Serial entrepreneurs are a curious lot, and many are driven by the biblical root of all evil, the love of money. My entrepreneur buddy Zack loved money, and always had some inevitably futile scheme to get it.
One of his unsuccessful schemes was reopening a defunct Chinese restaurant and hiring a family from Guadalajara to run it. Patrons saw burritos on the menu with chow mein—both were ghastly. Other total misfires included a snake-oil cancer cure made from Chianti wine that turned out to be a Ponzi ruse; an eczema cure he cleverly called Chinese Skin Stuff that in addition to its “secret blend of Asian medicinals” contained illegal amounts of steroids; and perhaps his oddest venture—selling fresh bluefin tuna, which he labeled “money from the sea.”
Zack asked me to help him with picking up his first tuna import. He wasn’t familiar with navigating the San Francisco Airport, and needed me to guide him to the freight area, and also to porter the 300-pound fish from the airport to its destination at a Concord sushi bar.
The first of his disastrous decisions that day was to show up at my Bayview Drive townhome in his wife’s Toyota Camry.
“What the hell, Zack?” I yelled. “Where’s your van?”
“It wouldn’t start,” he answered sheepishly. “That fish won’t wait! We need to get it now. I bought bungee cords and ropes—we’ll tie the crate to the roof. Quit bitching, get in, and let’s go!”
I got in even though I intuitively knew that this plan was going to be a disaster.
Zack drove like a madman to the airport, saying little. I couldn’t help thinking about the classic Laurel and Hardy film, “The Music Box,” in which the two imbeciles push a heavy piano up ten flights of steep stairs only to find out that they could have used the driveway.
I guided Zack to the airport’s freight loading docks, and within minutes a harried young guy with a forklift dropped a huge 10-foot, heavily taped Styrofoam crate in front of us.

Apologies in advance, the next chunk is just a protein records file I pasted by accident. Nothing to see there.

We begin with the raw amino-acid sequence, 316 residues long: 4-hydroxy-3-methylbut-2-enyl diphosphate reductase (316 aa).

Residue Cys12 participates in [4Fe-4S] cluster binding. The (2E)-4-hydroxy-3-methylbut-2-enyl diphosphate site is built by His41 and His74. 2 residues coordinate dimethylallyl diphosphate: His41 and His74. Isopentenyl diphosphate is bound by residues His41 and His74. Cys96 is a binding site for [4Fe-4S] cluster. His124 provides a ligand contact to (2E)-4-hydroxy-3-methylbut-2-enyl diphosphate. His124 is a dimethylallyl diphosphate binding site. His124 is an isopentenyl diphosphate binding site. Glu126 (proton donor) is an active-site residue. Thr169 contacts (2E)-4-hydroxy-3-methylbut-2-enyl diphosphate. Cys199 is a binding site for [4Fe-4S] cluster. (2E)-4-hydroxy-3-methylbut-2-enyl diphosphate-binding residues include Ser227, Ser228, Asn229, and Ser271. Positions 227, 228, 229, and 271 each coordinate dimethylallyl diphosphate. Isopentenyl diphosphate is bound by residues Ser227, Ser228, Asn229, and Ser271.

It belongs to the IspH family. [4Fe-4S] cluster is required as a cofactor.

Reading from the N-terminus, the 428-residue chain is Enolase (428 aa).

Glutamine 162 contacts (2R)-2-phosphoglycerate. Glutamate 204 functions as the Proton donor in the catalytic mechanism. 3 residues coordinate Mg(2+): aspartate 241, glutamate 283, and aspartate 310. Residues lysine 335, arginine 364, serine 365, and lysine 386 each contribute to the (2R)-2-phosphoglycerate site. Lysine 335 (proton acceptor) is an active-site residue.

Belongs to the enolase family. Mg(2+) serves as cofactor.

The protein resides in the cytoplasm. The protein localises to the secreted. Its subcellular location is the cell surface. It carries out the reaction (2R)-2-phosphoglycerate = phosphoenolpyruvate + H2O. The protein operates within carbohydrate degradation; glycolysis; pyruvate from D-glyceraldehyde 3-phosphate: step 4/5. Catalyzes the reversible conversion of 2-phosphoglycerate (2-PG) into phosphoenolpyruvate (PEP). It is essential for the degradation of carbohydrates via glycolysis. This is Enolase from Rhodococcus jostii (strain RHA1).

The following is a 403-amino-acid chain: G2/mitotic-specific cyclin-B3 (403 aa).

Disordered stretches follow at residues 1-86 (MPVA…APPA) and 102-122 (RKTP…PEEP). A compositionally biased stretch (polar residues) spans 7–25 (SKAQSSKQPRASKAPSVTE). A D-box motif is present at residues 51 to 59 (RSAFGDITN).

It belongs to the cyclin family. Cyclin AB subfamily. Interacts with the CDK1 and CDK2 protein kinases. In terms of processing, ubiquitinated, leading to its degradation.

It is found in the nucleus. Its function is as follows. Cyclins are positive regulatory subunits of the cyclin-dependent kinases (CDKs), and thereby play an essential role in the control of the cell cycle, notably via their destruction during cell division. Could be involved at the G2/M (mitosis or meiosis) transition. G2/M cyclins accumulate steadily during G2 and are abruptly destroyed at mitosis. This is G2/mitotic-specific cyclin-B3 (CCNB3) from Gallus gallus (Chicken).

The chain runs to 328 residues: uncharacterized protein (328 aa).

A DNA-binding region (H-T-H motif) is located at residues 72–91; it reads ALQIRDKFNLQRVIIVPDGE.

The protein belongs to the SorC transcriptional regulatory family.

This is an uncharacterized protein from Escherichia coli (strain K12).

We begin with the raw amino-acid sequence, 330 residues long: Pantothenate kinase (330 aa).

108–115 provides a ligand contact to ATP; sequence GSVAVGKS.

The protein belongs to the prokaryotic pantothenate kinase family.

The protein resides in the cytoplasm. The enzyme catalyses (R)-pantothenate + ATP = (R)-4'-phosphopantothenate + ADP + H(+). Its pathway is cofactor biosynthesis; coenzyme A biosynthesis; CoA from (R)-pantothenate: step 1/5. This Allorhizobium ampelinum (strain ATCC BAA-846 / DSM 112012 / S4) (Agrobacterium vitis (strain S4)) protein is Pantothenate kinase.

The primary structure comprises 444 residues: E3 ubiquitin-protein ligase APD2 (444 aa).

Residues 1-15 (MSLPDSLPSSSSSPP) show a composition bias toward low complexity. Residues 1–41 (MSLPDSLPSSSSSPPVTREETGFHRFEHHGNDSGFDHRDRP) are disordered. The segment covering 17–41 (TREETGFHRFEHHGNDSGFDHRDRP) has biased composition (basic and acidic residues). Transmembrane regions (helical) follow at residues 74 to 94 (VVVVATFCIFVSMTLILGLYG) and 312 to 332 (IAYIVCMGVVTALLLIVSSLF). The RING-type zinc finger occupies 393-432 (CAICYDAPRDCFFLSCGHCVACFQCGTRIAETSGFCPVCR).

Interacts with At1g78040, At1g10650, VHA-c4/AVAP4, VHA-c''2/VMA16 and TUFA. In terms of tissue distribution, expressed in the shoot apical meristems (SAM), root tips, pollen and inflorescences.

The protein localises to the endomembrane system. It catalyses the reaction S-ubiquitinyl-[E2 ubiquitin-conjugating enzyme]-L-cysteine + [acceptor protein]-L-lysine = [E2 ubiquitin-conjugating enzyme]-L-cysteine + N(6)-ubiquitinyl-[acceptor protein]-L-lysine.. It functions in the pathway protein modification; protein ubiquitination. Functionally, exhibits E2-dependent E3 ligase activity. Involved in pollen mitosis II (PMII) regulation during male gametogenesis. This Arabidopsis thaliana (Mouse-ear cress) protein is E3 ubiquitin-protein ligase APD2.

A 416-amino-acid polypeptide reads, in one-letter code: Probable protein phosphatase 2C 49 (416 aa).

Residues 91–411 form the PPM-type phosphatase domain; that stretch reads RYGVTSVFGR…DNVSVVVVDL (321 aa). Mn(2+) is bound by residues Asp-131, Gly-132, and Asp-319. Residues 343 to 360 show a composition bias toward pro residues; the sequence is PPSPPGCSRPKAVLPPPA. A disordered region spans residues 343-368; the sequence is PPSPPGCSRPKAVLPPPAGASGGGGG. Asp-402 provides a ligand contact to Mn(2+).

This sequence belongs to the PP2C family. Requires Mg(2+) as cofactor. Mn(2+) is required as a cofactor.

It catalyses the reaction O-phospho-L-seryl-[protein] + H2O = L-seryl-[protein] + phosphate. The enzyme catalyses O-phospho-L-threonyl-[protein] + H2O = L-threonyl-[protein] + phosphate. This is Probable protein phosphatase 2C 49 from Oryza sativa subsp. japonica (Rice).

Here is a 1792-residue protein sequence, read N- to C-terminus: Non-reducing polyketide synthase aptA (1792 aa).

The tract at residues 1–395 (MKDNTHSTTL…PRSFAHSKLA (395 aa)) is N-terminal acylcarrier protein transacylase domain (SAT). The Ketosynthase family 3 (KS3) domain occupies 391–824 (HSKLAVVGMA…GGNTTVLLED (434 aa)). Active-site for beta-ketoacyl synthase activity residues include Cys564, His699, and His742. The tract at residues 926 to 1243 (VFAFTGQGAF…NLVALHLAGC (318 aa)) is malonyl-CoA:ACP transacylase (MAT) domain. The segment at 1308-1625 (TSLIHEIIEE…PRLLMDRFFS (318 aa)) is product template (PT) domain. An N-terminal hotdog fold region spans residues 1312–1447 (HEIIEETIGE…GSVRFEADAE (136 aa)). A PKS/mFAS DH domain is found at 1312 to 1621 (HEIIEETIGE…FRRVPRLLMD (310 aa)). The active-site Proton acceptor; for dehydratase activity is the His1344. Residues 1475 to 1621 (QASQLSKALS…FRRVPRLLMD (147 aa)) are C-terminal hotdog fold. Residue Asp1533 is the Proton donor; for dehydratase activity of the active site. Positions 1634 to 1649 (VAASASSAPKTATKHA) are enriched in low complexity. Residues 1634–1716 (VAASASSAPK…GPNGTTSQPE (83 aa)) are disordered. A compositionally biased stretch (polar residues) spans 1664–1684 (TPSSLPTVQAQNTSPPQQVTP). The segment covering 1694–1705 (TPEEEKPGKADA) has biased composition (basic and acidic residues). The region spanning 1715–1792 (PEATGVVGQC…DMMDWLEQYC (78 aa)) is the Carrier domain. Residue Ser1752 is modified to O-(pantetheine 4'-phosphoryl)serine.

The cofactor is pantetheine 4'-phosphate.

Zack pondered the situation and then said, “I’ll drive the Camry as close as I can get to the dock, then we’ll pick the fish up, and set it on the roof.”
He parked the car inches from the dock, painfully squeezed out of the passenger door, and, to the hilarity of some surrounding truckers, we tried in vain to lift the heavy crate onto the car’s roof.
Zack was red-faced, gasping for air, and frustrated. I spotted a forklift driver, yelled for him, fished a $20 from my wallet, and asked him to pick up the crate, drive down a ramp to the parking lot, and set the crate on top of the car.
After he stopped laughing, he got the crate, drove to the car, and then masterfully and gingerly set the crate on the roof.
All the laughter and derision had affected Zack, so he was furious as he rudely yelled at me to stretch bungee cords and hook them from the crate to the door handles and rear and front bumpers. He then heaved a stout rope over the crate and through the car windows, and then tied it to the steering column.
After we were done, Zack glared at me maliciously and sarcastically barked, “Oh, ye of little faith! I told you this would work!”
We drove into the morning rush hour traffic on Highway 101, and after clipping along with nothing more than gleeful laughter from fellow motorists, some jerk in a semi truck cut Zack off, and he had to slam on the brakes. With a great, resounding screech and thud, the bungee cords went flying and the crate slid to the car’s hood, stood straight up, and fell to its side, thankfully onto the freeway’s shoulder.